Kenya Tree Coral Reviews

Member Reviews

  • My Kenya Tree

    Posted by shaunmart25

  • I bought some Kenya Tree at a LFS for a very cheap price. I placed it on some rubble and within a week, it securely attached to several small pieces of rock. The coral can be fairly territorial, if it is in direct contact with another coral. Kenya Tree needs strong waterflow to help it fully extend its polyps. This coral also multiplies by splitting off branches, and sometimes the branches fall off of the main coral and attach to another piece of rock below. Overall, it is a great beginner coral, but the aesthetic value is low. 
  • Easiest coral to own!

    Posted by alanadams43

  • EASY! EASY! EASY!
  • can take over, not very attractive
  • I have some Kenya Tree that was obtained on some live rock that I purchased.  I really like it because honestly, I dont have to do anything to it!  They will start taking over though if you allow them too.  If you are a beginner, you cant go wrong with some Kenya Tree coral.

Facts & Details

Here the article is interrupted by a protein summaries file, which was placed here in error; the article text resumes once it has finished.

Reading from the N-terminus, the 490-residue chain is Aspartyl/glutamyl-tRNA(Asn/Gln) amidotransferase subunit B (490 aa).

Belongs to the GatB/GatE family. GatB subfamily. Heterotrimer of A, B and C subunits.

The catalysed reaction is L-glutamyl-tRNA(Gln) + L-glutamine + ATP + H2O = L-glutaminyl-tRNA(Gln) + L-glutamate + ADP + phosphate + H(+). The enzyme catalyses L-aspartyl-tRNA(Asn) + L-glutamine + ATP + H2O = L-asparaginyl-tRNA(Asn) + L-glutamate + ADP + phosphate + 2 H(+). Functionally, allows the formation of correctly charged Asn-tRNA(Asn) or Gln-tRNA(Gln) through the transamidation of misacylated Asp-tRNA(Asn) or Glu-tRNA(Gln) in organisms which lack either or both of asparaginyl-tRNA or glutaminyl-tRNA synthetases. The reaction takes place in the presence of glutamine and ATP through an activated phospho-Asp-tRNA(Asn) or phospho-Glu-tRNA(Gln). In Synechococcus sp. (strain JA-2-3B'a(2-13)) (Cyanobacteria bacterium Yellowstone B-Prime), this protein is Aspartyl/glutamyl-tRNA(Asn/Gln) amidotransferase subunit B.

Leather Corals live in the shallow waters of Tropical Seas & Oceans in all parts of the world, and inhabit Reef Slopes and Lagoons. Leathers will go through a phase when they shrink their Polyps, and secrete a layer of mucus on their body, to be shed later. The mucus coat prevents any algal growth on Leather Corals. Moderate flow must be provided to help them shed this mucus layer or it can suffocate the coral.Leather Corals are moderately hardy creatures, which make them interesting additions to your tank due to their unique fleshy body and colors, especially Browns and Grays. Leather Corals do not have an exoskeleton and their skin has a tough, leathery touch.These easy to care for corals are great for the beginner and do not require high lighting. They do need moderate light and moderate flow.Corals are part of a biological group known as Cnidaria. Most Cnidaria have a mouth,or mouths, that opens into one big body cavity. Due to the lack of a true digestivesystem, this cavity acts in its place and after the food is broken down thenutrients are then sent through the rest of the body as food. There is also noexcretory system; therefore the waste is sent back through the mouth or secretedinto the surrounding water.Tentacles of varying size will usually surround the mouth of Cnidaria. Most Cnidariahave tentacles with stinging cells that can shoot tiny poison darts into their preyor can even be used as a defense mechanism. Some corals lack tentacles and insteadcover themselves with a thin layer of mucus and use that to collect bacteria andplankton as food. Some corals even use both of these methods. Cnidaria can either bean individual animal or members of a complex colony. These "Colony Corals" share thefood and nutrients taken in by each individual.Corals have tiny living organisms that actually live in their tissue. These arecalled zooxanthellae and they are the reason why such strong lighting is needed inthe saltwater aquarium. These algae-like creatures provide the coral with oxygen andother nutrients that are produced during photosynthesis. During this process, thezooxanthellae take up carbon dioxide and provide nutrients to the coral.Corals can use two different types of defense mechanisms. One of which is a sweepertentacle wherein the coral reaches its tentacles out to try to damage another coralwith nematocysts. The other is when the coral releases a minute amount of toxin intothe water to poison another coral within certain proximity.